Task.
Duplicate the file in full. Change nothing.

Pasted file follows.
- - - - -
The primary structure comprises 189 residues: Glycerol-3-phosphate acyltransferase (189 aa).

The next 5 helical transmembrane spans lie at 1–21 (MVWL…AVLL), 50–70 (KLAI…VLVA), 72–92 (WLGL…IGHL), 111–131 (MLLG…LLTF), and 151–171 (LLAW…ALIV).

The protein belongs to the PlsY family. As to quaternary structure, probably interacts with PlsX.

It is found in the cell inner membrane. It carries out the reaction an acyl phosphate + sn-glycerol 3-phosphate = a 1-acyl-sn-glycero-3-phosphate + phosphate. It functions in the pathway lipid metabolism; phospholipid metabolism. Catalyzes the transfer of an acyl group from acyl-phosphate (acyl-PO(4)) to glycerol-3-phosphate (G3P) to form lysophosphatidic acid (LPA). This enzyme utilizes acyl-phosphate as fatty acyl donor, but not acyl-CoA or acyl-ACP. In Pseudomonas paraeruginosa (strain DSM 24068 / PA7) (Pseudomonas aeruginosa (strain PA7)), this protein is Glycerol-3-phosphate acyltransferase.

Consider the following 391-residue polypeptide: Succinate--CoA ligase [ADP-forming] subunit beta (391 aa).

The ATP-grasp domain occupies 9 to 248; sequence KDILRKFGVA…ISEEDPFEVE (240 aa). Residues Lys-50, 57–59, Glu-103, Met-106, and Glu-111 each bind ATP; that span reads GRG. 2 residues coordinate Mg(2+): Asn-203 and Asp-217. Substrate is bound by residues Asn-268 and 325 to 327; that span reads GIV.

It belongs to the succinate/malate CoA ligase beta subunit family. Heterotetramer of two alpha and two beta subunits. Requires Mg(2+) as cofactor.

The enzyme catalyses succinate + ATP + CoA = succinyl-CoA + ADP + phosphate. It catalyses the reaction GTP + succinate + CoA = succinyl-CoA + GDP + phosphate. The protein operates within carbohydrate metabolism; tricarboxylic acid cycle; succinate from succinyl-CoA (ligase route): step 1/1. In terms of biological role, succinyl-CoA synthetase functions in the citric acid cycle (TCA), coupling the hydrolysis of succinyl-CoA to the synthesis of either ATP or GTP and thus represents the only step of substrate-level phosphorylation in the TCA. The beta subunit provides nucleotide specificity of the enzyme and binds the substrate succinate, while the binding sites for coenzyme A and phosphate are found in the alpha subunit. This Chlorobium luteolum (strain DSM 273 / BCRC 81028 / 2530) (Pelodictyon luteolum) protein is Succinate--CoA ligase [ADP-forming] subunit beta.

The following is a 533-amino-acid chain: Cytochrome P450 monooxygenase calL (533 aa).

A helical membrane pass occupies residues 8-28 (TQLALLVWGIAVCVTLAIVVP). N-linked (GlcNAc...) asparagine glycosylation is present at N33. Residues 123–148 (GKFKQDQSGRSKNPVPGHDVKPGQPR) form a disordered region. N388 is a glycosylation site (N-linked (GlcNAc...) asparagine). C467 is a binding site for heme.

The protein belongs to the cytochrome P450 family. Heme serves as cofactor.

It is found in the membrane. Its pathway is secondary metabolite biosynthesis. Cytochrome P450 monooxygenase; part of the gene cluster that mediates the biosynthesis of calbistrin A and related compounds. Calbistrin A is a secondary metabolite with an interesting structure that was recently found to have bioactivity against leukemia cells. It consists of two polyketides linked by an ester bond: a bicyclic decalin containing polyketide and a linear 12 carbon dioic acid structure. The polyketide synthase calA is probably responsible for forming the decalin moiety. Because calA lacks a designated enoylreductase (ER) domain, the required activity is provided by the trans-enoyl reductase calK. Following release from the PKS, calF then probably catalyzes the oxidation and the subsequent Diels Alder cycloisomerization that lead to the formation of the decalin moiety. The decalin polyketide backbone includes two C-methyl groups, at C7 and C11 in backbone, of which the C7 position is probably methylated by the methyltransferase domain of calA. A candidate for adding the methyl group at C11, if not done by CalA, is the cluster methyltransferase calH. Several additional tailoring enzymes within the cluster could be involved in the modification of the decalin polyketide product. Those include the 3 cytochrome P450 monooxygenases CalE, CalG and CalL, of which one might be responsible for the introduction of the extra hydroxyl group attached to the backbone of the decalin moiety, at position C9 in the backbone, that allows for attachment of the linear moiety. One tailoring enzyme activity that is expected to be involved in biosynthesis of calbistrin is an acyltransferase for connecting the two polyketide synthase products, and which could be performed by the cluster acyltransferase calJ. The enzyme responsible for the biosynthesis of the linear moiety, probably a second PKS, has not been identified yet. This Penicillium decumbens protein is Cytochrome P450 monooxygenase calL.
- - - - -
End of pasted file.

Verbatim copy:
The primary structure comprises 189 residues: Glycerol-3-phosphate acyltransferase (189 aa).

The next 5 helical transmembrane spans lie at 1–21 (MVWL…AVLL), 50–70 (KLAI…VLVA), 72–92 (WLGL…IGHL), 111–131 (MLLG…LLTF), and 151–171 (LLAW…ALIV).

The protein belongs to the PlsY family. As to quaternary structure, probably interacts with PlsX.

It is found in the cell inner membrane. It carries out the reaction an acyl phosphate + sn-glycerol 3-phosphate = a 1-acyl-sn-glycero-3-phosphate + phosphate. It functions in the pathway lipid metabolism; phospholipid metabolism. Catalyzes the transfer of an acyl group from acyl-phosphate (acyl-PO(4)) to glycerol-3-phosphate (G3P) to form lysophosphatidic acid (LPA). This enzyme utilizes acyl-phosphate as fatty acyl donor, but not acyl-CoA or acyl-ACP. In Pseudomonas paraeruginosa (strain DSM 24068 / PA7) (Pseudomonas aeruginosa (strain PA7)), this protein is Glycerol-3-phosphate acyltransferase.

Consider the following 391-residue polypeptide: Succinate--CoA ligase [ADP-forming] subunit beta (391 aa).

The ATP-grasp domain occupies 9 to 248; sequence KDILRKFGVA…ISEEDPFEVE (240 aa). Residues Lys-50, 57–59, Glu-103, Met-106, and Glu-111 each bind ATP; that span reads GRG. 2 residues coordinate Mg(2+): Asn-203 and Asp-217. Substrate is bound by residues Asn-268 and 325 to 327; that span reads GIV.

It belongs to the succinate/malate CoA ligase beta subunit family. Heterotetramer of two alpha and two beta subunits. Requires Mg(2+) as cofactor.

The enzyme catalyses succinate + ATP + CoA = succinyl-CoA + ADP + phosphate. It catalyses the reaction GTP + succinate + CoA = succinyl-CoA + GDP + phosphate. The protein operates within carbohydrate metabolism; tricarboxylic acid cycle; succinate from succinyl-CoA (ligase route): step 1/1. In terms of biological role, succinyl-CoA synthetase functions in the citric acid cycle (TCA), coupling the hydrolysis of succinyl-CoA to the synthesis of either ATP or GTP and thus represents the only step of substrate-level phosphorylation in the TCA. The beta subunit provides nucleotide specificity of the enzyme and binds the substrate succinate, while the binding sites for coenzyme A and phosphate are found in the alpha subunit. This Chlorobium luteolum (strain DSM 273 / BCRC 81028 / 2530) (Pelodictyon luteolum) protein is Succinate--CoA ligase [ADP-forming] subunit beta.

The following is a 533-amino-acid chain: Cytochrome P450 monooxygenase calL (533 aa).

A helical membrane pass occupies residues 8-28 (TQLALLVWGIAVCVTLAIVVP). N-linked (GlcNAc...) asparagine glycosylation is present at N33. Residues 123–148 (GKFKQDQSGRSKNPVPGHDVKPGQPR) form a disordered region. N388 is a glycosylation site (N-linked (GlcNAc...) asparagine). C467 is a binding site for heme.

The protein belongs to the cytochrome P450 family. Heme serves as cofactor.

It is found in the membrane. Its pathway is secondary metabolite biosynthesis. Cytochrome P450 monooxygenase; part of the gene cluster that mediates the biosynthesis of calbistrin A and related compounds. Calbistrin A is a secondary metabolite with an interesting structure that was recently found to have bioactivity against leukemia cells. It consists of two polyketides linked by an ester bond: a bicyclic decalin containing polyketide and a linear 12 carbon dioic acid structure. The polyketide synthase calA is probably responsible for forming the decalin moiety. Because calA lacks a designated enoylreductase (ER) domain, the required activity is provided by the trans-enoyl reductase calK. Following release from the PKS, calF then probably catalyzes the oxidation and the subsequent Diels Alder cycloisomerization that lead to the formation of the decalin moiety. The decalin polyketide backbone includes two C-methyl groups, at C7 and C11 in backbone, of which the C7 position is probably methylated by the methyltransferase domain of calA. A candidate for adding the methyl group at C11, if not done by CalA, is the cluster methyltransferase calH. Several additional tailoring enzymes within the cluster could be involved in the modification of the decalin polyketide product. Those include the 3 cytochrome P450 monooxygenases CalE, CalG and CalL, of which one might be responsible for the introduction of the extra hydroxyl group attached to the backbone of the decalin moiety, at position C9 in the backbone, that allows for attachment of the linear moiety. One tailoring enzyme activity that is expected to be involved in biosynthesis of calbistrin is an acyltransferase for connecting the two polyketide synthase products, and which could be performed by the cluster acyltransferase calJ. The enzyme responsible for the biosynthesis of the linear moiety, probably a second PKS, has not been identified yet. This Penicillium decumbens protein is Cytochrome P450 monooxygenase calL.